How To Protect Yourself When Renting Out Your Summer Home

How to Protect Yourself When Renting Out Your Vacation Home

If you own a vacation home, you may have considered renting it out when you’re not using it. The extra income would be nice, and the home would be occupied more often (deterring potential break-ins), but you’re worried about security and liability issues. If you want to enjoy the benefits of renting out your vacation home, there are ways to reduce the risks associated with doing so. Here are some steps you can take to minimize the potential risks of renting out your vacation home.

  • Screen the Applicants: One of the best ways to protect yourself when renting out your vacation home is to screen the potential renters. While you’re likely not renting the home for more than a few weeks at a time, the fact remains that it is your home, and you will still be living there for a portion of the year. For this reason, you should do as much as you can to avoid people who are likely to cause problems.

    The first step in screening your applicants is to have them fill out a Rental Application. Reviewing the information on the rental application form should help you narrow down your list of prospects. Call the person’s previous landlords, and run a credit check on them. Pass on the people who don’t get good references from their previous landlords, or who have a poor credit rating.

    Once you’ve got the list narrowed down, call the applicants that you feel would be good renters, and arrange for a time that you can meet them for an interview. You should conduct your interviews in person, whenever possible, as you’ll get a more accurate impression of a person from a face-to-face interview. You may get applications from people who don’t live in the same area as you do, however, so telephone interviews may have to suffice.

  • Have Them Sign a Rental Agreement: After you’ve screened the applicants, and found renters that you feel comfortable letting into your vacation home, have them sign a Rental/Lease Agreement. Having a written contract will make it easier to enforce payment, as well as any other terms of the agreement, should there be a dispute between you and your tenant. Should you be forced to go to court over a dispute with a tenant, your case will be significantly stronger if you have a written agreement to back you up. Even if you’re only renting the house out for a weekend, get the tenant(s) to sign a rental agreement.

  • Get Additional Liability Insurance: Liability is one of the biggest risks you face when renting out your vacation home. If a tenant is injured while on your property, as a result of your negligence, you will be held responsible for that injury. Increasing your liability insurance coverage will help to protect you in the event that something like this occurs. In fact, most insurance companies will require you to take out additional liability insurance if you’re going to be renting out your property.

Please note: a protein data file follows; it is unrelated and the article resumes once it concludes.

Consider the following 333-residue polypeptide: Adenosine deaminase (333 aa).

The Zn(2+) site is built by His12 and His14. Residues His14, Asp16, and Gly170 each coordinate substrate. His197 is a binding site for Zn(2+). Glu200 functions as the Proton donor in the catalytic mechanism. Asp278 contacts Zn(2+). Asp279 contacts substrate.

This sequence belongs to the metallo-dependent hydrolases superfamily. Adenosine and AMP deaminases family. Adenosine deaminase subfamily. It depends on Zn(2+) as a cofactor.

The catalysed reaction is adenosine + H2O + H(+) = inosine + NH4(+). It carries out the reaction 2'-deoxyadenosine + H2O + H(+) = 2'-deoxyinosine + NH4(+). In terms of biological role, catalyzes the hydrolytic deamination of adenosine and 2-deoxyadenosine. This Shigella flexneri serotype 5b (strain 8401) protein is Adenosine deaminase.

Luckily, it might cost less than you think to get the additional coverage you need. The majority of vacation homes are unoccupied for most of the year. Because vacant homes are more likely to be targeted for crimes like theft and vandalism, insurance companies prefer properties that are frequently occupied.

    Even though you’ll be renting out the home, your insurance company will likely be pleased that the property will now be occupied more often. As a result, your regular premiums may go down, so the added liability coverage won’t sting as much as you may have worried. Keep in mind that every insurance company will treat this situation differently, so you should talk to your insurance agent to figure out the best policy before you start looking for renters.

  • Remove Personal Items from the Property: Before you start allowing renters into your home, you should “de-personalize” the property as much as possible. Remove any personal items and family photos from the property (or make sure that they’re stored in a secure location). Not only will this prevent your belongings from being damaged or stolen, it will make the renters feel more comfortable in your home. While some people rent homes, instead of hotel rooms, because they enjoy the “personal touch,” most people don’t want to see pictures of your child’s graduation ceremony on the bedside table.

  • Hire a Property Manager: Unless your vacation home is a cottage at the lake, just outside of town, there is a fair chance that you don’t live nearby. If this is the case, you may want to hire a property manager. Someone will need to change the bedding, clean the house, mow the lawn, and generally maintain the property. If you don’t live close to the vacation home, you can’t do these things yourself. Even if you do live nearby, hiring a property manager may still be worthwhile. After a long day at work, are you really going to want to drive out to the vacation home and clean up after the renters?

Renting out your vacation home has a number of benefits. In addition to providing a supplementary income, it also decreases the chances of your vacation home being broken into or vandalized. There are also some security and liability issues that go along with renting out your second home. However, by following a few simple steps, you can reduce the risks, and enjoy the benefits of renting out your vacation home.